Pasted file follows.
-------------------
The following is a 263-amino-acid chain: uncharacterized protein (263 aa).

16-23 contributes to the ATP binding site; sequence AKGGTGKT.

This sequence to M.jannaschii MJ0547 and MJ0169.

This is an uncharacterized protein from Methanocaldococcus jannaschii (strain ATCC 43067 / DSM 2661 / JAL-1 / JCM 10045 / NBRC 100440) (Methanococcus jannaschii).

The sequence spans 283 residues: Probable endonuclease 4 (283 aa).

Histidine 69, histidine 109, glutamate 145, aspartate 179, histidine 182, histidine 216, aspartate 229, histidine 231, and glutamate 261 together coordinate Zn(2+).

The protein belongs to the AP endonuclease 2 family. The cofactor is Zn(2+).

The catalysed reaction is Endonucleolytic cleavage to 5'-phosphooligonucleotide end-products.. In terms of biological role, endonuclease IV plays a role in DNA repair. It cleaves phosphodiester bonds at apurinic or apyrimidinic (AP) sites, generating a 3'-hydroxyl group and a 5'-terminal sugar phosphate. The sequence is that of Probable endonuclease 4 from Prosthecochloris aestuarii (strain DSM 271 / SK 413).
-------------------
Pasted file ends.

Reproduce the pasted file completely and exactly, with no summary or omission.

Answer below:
The following is a 263-amino-acid chain: uncharacterized protein (263 aa).

16-23 contributes to the ATP binding site; sequence AKGGTGKT.

This sequence to M.jannaschii MJ0547 and MJ0169.

This is an uncharacterized protein from Methanocaldococcus jannaschii (strain ATCC 43067 / DSM 2661 / JAL-1 / JCM 10045 / NBRC 100440) (Methanococcus jannaschii).

The sequence spans 283 residues: Probable endonuclease 4 (283 aa).

Histidine 69, histidine 109, glutamate 145, aspartate 179, histidine 182, histidine 216, aspartate 229, histidine 231, and glutamate 261 together coordinate Zn(2+).

The protein belongs to the AP endonuclease 2 family. The cofactor is Zn(2+).

The catalysed reaction is Endonucleolytic cleavage to 5'-phosphooligonucleotide end-products.. In terms of biological role, endonuclease IV plays a role in DNA repair. It cleaves phosphodiester bonds at apurinic or apyrimidinic (AP) sites, generating a 3'-hydroxyl group and a 5'-terminal sugar phosphate. The sequence is that of Probable endonuclease 4 from Prosthecochloris aestuarii (strain DSM 271 / SK 413).